The Struts are largely satisfied with their debut album Everybody Wants — especially since the British rock troupe got to reconfigure it for its U.S. release after signing with Interscope. But the quartet, which does not skimp on the sonic bombast, still figures its best calling card is playing live — evidenced by the concert version of “Put Your Money On Me,” which Billboard is premiering exclusively below.
“If your live show isn’t something somewhat unique and exciting, then you’re kind of putting all your eggs into the music basket — which is also very important,” frontman Luke Spiller tells Billboard. “I always wanted The Struts to have the complete package of not only do we really sweat and bleed for great (recorded) tracks but our live performance is equally of importance. Me and Adam (Stack, The Struts’ guitarist) used to go to jam night at the pub and improvise playing blues and covers and stuff, so the live thing is really important.”
And Spiller is confident that’s helping to bring people to Struts shows during the group’s current swing through North America. “What I’m seeing is the shows are selling out and the crowd are amazing. They know every single word to everything single song,” Spiller notes. “I’m fully aware it’s gonna take awhile to really embed itself into the hearts of the American public, but so far it’s nothing but love over here.”
Spiller and company have had some notable live experiences to write home about, too. The Struts were picked to open the final four shows of Motley Crue‘s Final Tour, including the New Year’s Eve farewell show at the Staples Center in Los Angeles. “I think there definitely was a sense of everything coming to an end and nostalgia and whatnot, so that in itself was a big honor,” Spiller recalls. “It as like, ‘Wow, this band have been quite legendary, and here we are kind of helping them close the curtain. It was very cool.” Just as good? Opening for The Rolling Stones‘ 14 On Fire Tour during June of 2014 in Paris. “That was a bit of a dream come true, really. To even hear the soundcheck and listen to them play ‘Wild Horses’ and stuff, that was a real pinch-me moment, another one on the bucket list. And considering the circumstance and everything that comes along with being an unknown support act to a legendary rock’n’roll band, I think we did a great job.”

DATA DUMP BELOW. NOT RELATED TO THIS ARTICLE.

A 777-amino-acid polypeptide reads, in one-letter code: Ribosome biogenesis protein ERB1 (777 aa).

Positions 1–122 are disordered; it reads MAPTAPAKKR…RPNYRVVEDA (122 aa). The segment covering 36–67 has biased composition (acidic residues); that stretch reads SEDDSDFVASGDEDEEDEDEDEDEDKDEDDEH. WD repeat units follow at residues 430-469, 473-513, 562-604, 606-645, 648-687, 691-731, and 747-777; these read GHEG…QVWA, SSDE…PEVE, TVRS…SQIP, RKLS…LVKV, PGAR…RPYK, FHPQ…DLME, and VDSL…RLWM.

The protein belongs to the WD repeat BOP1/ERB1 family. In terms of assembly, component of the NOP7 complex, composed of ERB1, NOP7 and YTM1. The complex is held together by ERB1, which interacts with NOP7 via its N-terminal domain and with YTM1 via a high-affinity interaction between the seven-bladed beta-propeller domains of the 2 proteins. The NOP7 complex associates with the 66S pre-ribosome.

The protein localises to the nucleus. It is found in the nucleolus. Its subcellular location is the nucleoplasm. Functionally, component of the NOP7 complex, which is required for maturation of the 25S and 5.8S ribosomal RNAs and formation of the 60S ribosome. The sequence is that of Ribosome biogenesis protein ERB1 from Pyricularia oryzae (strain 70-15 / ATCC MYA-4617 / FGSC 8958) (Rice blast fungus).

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The Struts plan to be on the road most of 2016, with dates in the U.S. and Europe until early July and more coming. And the group is at least relieved that if the live shows do send fans looking for their music, the version of “Everybody Wants” it released in early March in up to snuff and an improvement from the album that came out during July of 2014 in the U.K.
“We basically ran out of money on the first one,” Spiller explains. “There were a lot of setbacks with people who were around us and our label at the time, so the album that we put out originally was a lightly bit unfinished and slightly rushed in certain parts.” The Interscope edition of Everybody Wants also features five new songs recorded after the original sessions. “I think we’ve topped some of the older tracks,” Spiller says. “I think on the whole we’ve achieved something far greater than what we had originally. To be able to revisit your work and present it how you really wanted to is something of a fantasy. It’s like a second chance. In some weird way we’ve been able to hit the reset button on our art and actually do things the way we want to, with more insight.”